Proposed State Legislation Would Broaden Data Breach Protections

Proposed legislation from North Carolina Attorney General Josh Stein and State Rep. Jason Saine (R-Lincoln) would strengthen the state laws already in place to prevent data breaches and protect victims, according to WRAL.com.

“Last year, more than 5.3 million North Carolinians were estimated to have been affected by a data breach,” said Stein in a press release. “This number is staggering and unacceptable. North Carolina’s laws on this issue are strong—but they need to be even stronger.”

Dubbed the Act to Strengthen Identity Theft Protections, the law would add ransomware attacks to the list of data breach types that businesses and government agencies are required to report to the Attorney General’s office and affected individuals.

In addition, the legislation includes stronger protections for consumers and their data. Entities would have an explicit duty to protect medical information and insurance account numbers under the proposed law. Businesses would need consumers’ permission in order to obtain a credit report or credit score, and consumers would have the right to request a list of the personal information maintained from consumer reporting agencies, as well as its sources and a list of persons and entities to which the information was disclosed, according to WRAL.com.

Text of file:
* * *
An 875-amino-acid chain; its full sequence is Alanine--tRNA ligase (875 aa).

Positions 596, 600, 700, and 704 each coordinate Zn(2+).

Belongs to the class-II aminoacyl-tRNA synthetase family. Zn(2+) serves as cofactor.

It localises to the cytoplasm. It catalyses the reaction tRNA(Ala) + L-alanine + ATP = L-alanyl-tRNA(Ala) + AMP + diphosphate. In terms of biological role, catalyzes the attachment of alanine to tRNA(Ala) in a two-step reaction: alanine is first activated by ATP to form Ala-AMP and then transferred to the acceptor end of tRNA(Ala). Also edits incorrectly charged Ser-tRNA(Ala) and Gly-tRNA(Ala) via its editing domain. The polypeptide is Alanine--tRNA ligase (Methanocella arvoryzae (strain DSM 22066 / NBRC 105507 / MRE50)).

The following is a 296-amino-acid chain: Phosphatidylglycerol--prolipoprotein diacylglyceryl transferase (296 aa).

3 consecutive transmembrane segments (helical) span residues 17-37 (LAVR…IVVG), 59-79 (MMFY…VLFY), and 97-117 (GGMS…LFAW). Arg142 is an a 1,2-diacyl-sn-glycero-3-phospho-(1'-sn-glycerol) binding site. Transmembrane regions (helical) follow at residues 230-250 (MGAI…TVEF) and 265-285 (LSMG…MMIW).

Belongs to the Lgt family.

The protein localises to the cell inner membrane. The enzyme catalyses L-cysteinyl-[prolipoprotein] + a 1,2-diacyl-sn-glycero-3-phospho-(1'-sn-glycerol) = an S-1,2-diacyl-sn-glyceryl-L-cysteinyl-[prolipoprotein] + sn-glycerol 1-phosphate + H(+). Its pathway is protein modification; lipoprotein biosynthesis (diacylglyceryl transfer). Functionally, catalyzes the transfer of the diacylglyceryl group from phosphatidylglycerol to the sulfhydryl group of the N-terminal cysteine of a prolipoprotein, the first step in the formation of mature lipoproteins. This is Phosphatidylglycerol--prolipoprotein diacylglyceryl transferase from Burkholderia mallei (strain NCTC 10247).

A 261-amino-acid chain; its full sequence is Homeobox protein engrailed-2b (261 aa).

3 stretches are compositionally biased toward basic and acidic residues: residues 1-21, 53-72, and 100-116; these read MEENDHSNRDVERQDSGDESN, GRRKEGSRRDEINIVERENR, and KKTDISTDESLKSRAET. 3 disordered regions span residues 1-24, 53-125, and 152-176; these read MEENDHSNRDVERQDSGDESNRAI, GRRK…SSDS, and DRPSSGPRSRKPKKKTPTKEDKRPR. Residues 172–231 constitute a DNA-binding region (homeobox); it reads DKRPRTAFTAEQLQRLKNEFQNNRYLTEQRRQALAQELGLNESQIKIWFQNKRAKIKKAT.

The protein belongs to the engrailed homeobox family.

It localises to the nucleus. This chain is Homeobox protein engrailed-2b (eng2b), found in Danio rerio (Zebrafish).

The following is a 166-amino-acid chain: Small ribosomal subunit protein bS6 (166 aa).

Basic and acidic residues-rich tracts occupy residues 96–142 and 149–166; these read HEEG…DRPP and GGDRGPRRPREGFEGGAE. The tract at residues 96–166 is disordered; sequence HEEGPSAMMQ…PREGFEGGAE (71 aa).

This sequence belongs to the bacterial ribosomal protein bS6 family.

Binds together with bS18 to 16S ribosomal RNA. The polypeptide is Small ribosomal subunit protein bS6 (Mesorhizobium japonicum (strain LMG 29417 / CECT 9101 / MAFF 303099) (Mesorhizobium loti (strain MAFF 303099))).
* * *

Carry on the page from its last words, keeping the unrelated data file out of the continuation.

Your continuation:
Consumers could expect a tidy turnaround time for breach disclosures, as businesses and agencies would have just 15 days to report them. That would be a significant change considering recent breach disclosures that have taken place years after the initial incident, as in the case of the Yahoo! hack in 2013, according to the article. And consumers would be able to easily freeze or unfreeze credit reports across all major reporting agencies thanks to the law, which would require credit agencies to implement a one-stop system for this purpose.

“As more and more of our daily activities involve digital interactions, ensuring the safety of North Carolina’s citizens’ data is of critical importance,” Saine said in the press release. “When there is a breach, we need to ensure that consumers are notified in a timely fashion and that they have the tools they need to protect their personal identity from bad actors.”

Click here for a fact sheet about the Act to Strengthen Identity Theft Protections.

 

Sarah Sheber is assistant editor/web editor at Journal of AHIMA.

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